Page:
A tech conference appears to have marked yet another shift in the use of social tools to wrest control and flatten the playing field.
Dan Fost of Fortune calls it Conference 2.0 but I prefer the term (which Dan also uses): The Unconference Movement. (I prefer it because anything with 2.0 in it implies money; calling it a movement makes it sound more like people doing things because they want to.)
Dan summarizes what is being billed as a pivotal moment: an ‘interview’ session where columnist Sarah Lacy faces a growing discontent of the audience for her interview with Facebook founder Mark Zuckerburg. (You can see the interview here, and the comments are worth reading.)
Jeremiah Owyang pulls it altogether and tags it as a Groundswell, which happens to also be the name of a forthcoming book by his Forrester colleagues. A Groundswell, he says, is “a social trend in which people use technologies to get the things they need from each other, rather than from traditional institutions.”
Shel Israel sees it as “revolutionary in the same way that American colonists wrested power from the British; that Gandhi did it with homespun cloth and boycotting British-supplied salt and in the same manner that students attempted to do it in America of the 60s.”
What’s interesting here is this:
Twitter has changed, at least for some people, from a presence/status tool (“doing the ironing in my underwear”) to a communication tool (“@burlesque you were right to slap him. where’s the altavista party?”)
I must confess I haven’t caught up with this trend. When I complained to a geek friend that tweets were no longer entertaining and now more likely to feel like eavesdrops on other people’s conversations, he said that was the point. But it’s not eavesdropping: these conversations are public and, by definition, open to including others.
Indeed, that’s how, at SXSW, a lot of the parties and gatherings evolved: one tweet offering a party in an empty bar attracted 100 participants in minutes.
But we need to recognise this isn’t for everyone. Twitter tools work great for people who share the same interests, or inhabit the same area. And the difference with Facebook here is instructive: Status messages are just that, while postings on friends’ walls can be seen by other friends, which makes those messages social (while messages can’t).
Which is more social? Facebook is a walled garden of trusted friends; Twitter is an anarchic network that allows users to hunt down new friends based on what they’re talking about. In a way it’s more like music taste-sharing sites like Last.fm than Facebook: I join a service like that not because I only want to hang out with the people I know, but to meet people I’ll draw value from via a shared taste and interest.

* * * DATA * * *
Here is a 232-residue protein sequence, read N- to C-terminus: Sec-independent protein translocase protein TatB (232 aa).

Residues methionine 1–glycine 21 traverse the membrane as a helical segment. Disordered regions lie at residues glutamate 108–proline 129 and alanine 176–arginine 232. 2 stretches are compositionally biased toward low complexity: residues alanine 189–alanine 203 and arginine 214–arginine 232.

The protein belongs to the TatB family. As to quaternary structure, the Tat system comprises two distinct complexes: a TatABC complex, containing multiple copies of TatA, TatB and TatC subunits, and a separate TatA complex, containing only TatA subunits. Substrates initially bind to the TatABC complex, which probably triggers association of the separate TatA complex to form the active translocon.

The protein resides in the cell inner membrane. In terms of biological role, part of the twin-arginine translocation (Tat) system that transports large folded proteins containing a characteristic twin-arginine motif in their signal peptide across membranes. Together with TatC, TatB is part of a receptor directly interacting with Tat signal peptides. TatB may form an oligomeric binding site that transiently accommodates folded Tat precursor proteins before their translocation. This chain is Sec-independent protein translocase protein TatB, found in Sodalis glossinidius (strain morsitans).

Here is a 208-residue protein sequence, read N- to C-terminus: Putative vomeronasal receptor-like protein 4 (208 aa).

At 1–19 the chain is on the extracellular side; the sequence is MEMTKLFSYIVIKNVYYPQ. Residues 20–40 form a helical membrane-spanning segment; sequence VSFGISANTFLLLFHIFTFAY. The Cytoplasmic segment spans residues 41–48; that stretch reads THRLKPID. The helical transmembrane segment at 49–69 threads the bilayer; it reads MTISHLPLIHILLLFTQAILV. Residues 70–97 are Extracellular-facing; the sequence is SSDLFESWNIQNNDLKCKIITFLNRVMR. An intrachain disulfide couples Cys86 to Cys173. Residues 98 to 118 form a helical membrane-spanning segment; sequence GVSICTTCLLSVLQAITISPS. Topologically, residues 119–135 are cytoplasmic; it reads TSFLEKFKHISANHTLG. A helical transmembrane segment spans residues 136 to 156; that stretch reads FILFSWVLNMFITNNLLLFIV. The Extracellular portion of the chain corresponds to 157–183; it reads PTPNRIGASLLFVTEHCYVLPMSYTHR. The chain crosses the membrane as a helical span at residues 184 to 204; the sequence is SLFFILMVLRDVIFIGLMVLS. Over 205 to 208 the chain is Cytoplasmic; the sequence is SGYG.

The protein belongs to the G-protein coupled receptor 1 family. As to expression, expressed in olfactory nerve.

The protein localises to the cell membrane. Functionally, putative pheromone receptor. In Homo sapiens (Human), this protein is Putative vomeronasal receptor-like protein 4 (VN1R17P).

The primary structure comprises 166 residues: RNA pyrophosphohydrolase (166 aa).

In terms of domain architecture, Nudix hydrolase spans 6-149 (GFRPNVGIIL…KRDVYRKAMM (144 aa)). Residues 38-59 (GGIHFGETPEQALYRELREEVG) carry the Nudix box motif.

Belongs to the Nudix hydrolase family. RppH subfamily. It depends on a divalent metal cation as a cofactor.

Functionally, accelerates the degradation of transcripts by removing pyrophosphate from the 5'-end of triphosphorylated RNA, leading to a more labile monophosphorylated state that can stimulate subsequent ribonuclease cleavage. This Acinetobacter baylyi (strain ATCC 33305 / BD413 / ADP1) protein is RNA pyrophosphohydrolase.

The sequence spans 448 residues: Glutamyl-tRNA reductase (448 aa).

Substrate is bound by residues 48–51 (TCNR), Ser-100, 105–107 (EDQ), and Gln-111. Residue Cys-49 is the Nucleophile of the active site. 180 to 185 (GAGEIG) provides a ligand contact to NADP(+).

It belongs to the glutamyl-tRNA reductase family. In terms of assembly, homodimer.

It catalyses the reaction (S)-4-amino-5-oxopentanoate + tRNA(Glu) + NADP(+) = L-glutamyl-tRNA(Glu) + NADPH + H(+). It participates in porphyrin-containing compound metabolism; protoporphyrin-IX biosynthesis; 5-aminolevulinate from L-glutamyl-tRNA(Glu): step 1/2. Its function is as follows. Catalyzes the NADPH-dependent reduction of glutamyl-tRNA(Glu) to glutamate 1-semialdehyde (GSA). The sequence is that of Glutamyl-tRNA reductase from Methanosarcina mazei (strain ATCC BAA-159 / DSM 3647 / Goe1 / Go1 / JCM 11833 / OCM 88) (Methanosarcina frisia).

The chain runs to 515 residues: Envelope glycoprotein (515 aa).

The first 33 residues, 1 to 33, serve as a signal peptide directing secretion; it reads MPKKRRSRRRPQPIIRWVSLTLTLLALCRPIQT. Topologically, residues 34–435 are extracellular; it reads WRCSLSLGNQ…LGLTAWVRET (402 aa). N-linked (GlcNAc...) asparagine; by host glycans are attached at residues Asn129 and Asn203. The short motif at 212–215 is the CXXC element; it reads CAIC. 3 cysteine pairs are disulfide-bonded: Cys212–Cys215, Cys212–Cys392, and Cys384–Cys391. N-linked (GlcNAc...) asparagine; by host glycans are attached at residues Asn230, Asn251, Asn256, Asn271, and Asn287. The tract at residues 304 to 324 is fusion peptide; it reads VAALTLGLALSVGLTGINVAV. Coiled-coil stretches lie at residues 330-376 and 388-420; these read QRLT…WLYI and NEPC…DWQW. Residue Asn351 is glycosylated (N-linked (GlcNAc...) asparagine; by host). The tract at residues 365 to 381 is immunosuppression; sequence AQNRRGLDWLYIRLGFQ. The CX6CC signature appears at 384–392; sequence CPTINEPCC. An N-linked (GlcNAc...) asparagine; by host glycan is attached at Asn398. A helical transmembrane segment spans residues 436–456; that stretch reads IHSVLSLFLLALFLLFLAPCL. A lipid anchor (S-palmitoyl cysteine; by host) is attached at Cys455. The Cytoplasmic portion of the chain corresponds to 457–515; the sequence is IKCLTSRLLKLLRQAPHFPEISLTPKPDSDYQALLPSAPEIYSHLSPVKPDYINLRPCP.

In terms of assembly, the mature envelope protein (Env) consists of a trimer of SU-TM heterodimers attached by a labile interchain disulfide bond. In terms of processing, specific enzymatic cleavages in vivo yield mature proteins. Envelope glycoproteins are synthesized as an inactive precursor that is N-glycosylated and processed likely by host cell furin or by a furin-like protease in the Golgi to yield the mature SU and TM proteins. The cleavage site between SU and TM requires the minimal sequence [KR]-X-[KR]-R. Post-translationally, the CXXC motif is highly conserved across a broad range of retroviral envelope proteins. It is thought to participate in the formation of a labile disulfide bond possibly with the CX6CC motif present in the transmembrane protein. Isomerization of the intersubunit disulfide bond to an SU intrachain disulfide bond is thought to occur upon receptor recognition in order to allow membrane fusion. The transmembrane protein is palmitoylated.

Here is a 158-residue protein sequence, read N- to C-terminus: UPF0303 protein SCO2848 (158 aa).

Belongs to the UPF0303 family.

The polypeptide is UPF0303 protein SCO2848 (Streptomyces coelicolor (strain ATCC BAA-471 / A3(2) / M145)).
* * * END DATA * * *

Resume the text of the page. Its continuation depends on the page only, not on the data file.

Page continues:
So what else is worth noting from this ‘Groundswell’?
Is this revolutionary? For those of us who have nodded off in presentations and dull panel discussions that could, for all the lack of connection with the audience, be on another planet, this can only be a good thing. Allowing the audience to participate is clearly a must, and any interviewer or moderator in that format who denies that is wasting a key resource: the audience.
That was always true, but the audience is not passive anymore: They have the tools to discuss and organize among themselves, and, in the case of the Facebook session, to fight back. It can get ugly (at times the video felt more like a mob lynching than a ‘Groundswell’, but after 45 minutes of poor questions, maybe my patience might have snapped too.)
I am not sure this is a revolution on the par of Shel’s comparisons, but there are lots of things happening here. Destructive as it may appear on the video, this is actually an example of collaboration, however chaotic, and alliance-making, however brief, that is social media at its best. A group shared a technology that allowed them to communicate, and they collaborated. The mood of the room could be felt by those present. But the mood defined itself on the backchannel chat (“Am I the only one here who is finding the questions boring and irrelevant?”) and then expressed itself vocally–one individual, initially, but supported by the applause of others in the face of the interviewer’s defensiveness.
I’d love to think that audiences, with their collective knowledge, enthusiasm and, let’s face it, investment in being there, can turn the traditional format of dominant speaker/moderator and appreciative but docile mass on its head. If that’s a revolution then I’m up for it.